At one point, he slides on to his stomach and shuffles through a small hole, which he only just manages to fit through and into a small area covered with rubble.
The Briton, wearing a respirator, slides across the rubble to reach a man lying on the ground. The rescuer can be heard saying: ‘Hello, I’m Malcolm the doctor.’
The man can be heard replying, ‘Is it okay?’ to which the British rescuer says: ‘Yeah we’re okay.’
Remarkable footage shows a British rescuer risking his life by crawling through tiny tunnels created through the rubble to find a Turkish man who had been trapped for nearly a week in Hatay province, southern Turkey
Footage shows the rescuer breathing heavily as he lowers his body into a small hole amongst the rubble – knowing that any slight movement could cause the building to collapse further and kill him
The girl is stretchered from the rubble by a team of rescuers and military members
An aerial view shows 26-year-old Derya Akdogan as she is rescued from the rubble of a collapsed building 177 hours after the earthquake struck in Hatay province, Turkey
Serap Donmez is rescued from under rubble of a collapsed building after being trapped there for 176 hours following the devastating earthquake in the Turkish province of Hatay
A man reacts after his mother, Serap Donmez, is pulled out alive from a collapsed building after 176 hours
The man sheds tears of joy after his mother is rescued a week after the earthquakes hit
Workers stand on top of a collapsed building as a digger works its way through the debris on February 13 in Hatay, Turkey
An aerial photo shows collapsed buildings in Antakya, Turkey, on February 11
Meanwhile, in the Turkish city of Kahramanmaras, near the epicentre of the quake, excavators dug through mountains of rubble as a rescue team recovered a body from the wreckage.
Rescuers hoping to reach the three survivors in the city – believed to be a mother, daughter and baby – consisted of a Turkish military team, miners and Spanish firefighters who were first alerted to there being life in the rubble by a search dog, according to engineer officer Halil Kaya.
A thermal scan signalled there were people alive, about five metres within the building, and then a muffled sound was detected, Kaya told the broadcaster.
The miners have excavated around three metres through a neighbouring building that is still standing, putting up support beams as they go.
‘When we said knock on the wall if you can hear us, we heard faint tapping,’ he said.
‘Our colleagues are all here working for 24 hours without sleeping… We will all be here until we get those people out of there.’
In many areas, rescue teams said they lacked sensors and advanced search equipment, leaving them reduced to carefully digging with shovels or only their hands.
‘If we had this kind of equipment, we would have saved hundreds of lives, if not more,’ said Alaa Moubarak, head of civil defence in Jableh, north-west Syria.
Meanwhile, Eduardo Reinoso Angulo, a professor at the Institute of Engineering at the National Autonomous University of Mexico, said the likelihood of finding more people alive is ‘very, very small now’.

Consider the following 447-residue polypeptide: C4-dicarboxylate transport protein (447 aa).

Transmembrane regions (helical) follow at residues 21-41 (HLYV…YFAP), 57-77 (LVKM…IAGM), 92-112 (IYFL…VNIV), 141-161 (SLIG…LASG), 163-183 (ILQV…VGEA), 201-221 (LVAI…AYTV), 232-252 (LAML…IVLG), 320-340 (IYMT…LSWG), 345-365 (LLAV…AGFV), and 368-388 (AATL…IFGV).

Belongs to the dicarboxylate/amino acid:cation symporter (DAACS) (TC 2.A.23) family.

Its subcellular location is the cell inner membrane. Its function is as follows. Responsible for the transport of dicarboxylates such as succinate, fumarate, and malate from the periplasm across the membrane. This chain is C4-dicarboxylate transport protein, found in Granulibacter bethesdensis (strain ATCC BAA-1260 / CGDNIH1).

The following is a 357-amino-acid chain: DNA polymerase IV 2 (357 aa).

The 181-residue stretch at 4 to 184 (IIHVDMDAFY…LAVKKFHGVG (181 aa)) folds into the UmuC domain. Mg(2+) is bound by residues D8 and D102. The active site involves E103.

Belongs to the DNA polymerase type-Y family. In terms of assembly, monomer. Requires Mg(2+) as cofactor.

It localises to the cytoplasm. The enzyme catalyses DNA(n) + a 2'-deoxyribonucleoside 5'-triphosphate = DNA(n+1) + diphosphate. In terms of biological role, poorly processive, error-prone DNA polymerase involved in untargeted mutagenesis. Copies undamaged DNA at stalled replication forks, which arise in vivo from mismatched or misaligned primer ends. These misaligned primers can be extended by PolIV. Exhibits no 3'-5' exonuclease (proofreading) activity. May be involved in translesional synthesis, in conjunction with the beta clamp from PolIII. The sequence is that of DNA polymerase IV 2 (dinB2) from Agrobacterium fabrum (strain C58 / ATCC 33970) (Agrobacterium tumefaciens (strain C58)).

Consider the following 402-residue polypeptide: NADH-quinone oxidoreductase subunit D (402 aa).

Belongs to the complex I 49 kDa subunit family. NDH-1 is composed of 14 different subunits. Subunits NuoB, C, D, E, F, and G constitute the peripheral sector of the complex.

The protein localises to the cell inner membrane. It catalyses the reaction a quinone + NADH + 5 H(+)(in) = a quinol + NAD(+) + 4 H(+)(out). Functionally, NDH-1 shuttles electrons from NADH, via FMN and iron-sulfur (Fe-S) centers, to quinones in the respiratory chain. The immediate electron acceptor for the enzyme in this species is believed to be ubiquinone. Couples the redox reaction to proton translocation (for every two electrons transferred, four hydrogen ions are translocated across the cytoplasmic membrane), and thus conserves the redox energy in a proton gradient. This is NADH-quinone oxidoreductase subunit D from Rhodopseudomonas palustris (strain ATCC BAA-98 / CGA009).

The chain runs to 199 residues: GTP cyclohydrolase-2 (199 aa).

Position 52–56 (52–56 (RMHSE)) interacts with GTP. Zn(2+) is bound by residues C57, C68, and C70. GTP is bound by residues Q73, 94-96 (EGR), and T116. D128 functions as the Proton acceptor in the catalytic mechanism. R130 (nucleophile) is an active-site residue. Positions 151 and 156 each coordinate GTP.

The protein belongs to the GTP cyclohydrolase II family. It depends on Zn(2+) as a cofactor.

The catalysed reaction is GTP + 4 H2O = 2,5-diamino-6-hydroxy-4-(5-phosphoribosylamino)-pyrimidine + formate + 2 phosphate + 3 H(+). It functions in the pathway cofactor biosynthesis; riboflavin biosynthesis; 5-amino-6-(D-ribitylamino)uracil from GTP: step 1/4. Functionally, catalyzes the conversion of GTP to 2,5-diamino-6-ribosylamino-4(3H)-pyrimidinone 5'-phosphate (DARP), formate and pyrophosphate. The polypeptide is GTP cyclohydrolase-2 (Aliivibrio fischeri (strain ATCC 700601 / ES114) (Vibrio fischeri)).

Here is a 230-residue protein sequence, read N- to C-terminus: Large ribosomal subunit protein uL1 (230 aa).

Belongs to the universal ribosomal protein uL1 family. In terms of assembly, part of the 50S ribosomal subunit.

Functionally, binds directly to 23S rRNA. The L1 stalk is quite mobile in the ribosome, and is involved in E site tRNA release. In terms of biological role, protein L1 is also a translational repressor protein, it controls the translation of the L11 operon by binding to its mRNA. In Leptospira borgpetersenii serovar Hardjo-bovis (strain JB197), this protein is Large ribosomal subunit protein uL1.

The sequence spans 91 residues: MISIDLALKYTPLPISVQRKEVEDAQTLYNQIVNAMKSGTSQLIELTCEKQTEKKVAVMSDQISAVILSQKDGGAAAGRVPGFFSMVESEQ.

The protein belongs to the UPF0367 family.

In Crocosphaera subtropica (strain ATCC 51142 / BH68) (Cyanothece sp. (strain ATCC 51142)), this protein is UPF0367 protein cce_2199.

Search and rescue team embrace as 35-year-old Bunyamin Idaci is rescued under the rubble of a collapsed building on Monday in Adiyaman, Turkey
Rescuers evacuate a 12-year-old Syrian girl, Cudi, from the rubble of a destroyed building in Hatay, on February 12
People sit around a fire beside collapsed buildings today in Hatay, Turkey
Drone footage shows tents, from Turkey’s AFAD disaster management agency, set up in the stadium of Kahramanmaras following the earthquake
Chinese rescuers in a search and rescue operation in the southern Turkish province of Hatay on February 11
Professor Angulo, lead author of a 2017 study of deaths inside buildings struck by earthquakes, said the odds of survival for people trapped in wreckage fall dramatically after five days and is near zero after nine, although there have been exceptions.
David Alexander, a professor of emergency planning and management at University College London, added that the window for pulling people alive from rubble is ‘almost at an end’.
But, he said, the odds were not very good to begin with – many of the buildings were so poorly constructed that they collapsed into very small pieces, leaving very few spaces large enough for people to survive in.
‘If a frame building of some kind goes over, generally speaking we do find open spaces in a heap of rubble where we can tunnel in,’ Prof Alexander said. ‘Looking at some of these photographs from Turkey and from Syria, there just aren’t the spaces.’
Wintry conditions further reduce the window for survival. Temperatures in the region have fallen to -6C (21F) overnight.
‘The typical way the body compensates for hypothermia is shivering – and shivering requires a lot of calories,’ said Dr Stephanie Lareau, a professor of emergency medicine at Virginia Tech in the US.
‘So if somebody’s deprived of food for a number of days and exposed to cold temperatures, they’re probably going to succumb to hypothermia more rapidly.’
A week after the quakes hit, many people are still without shelter in the streets.
Some survivors are waiting in front of collapsed buildings for the bodies of their loved ones to be retrieved.
Many in Turkey blame faulty construction for the vast devastation and authorities have begun targeting contractors allegedly linked with buildings that collapsed.
At least 131 people are under investigation for their alleged responsibility in the construction of buildings that failed to withstand the quakes, officials said.
Turkey has introduced construction codes that meet earthquake-engineering standards, but experts say the codes are rarely enforced.
In Syria, UN Under-Secretary-General for Humanitarian Affairs Martin Griffiths said the international community has failed to provide aid.
On a visit to the Turkish-Syrian border on Sunday, he said Syrians are ‘looking for international help that hasn’t arrived’.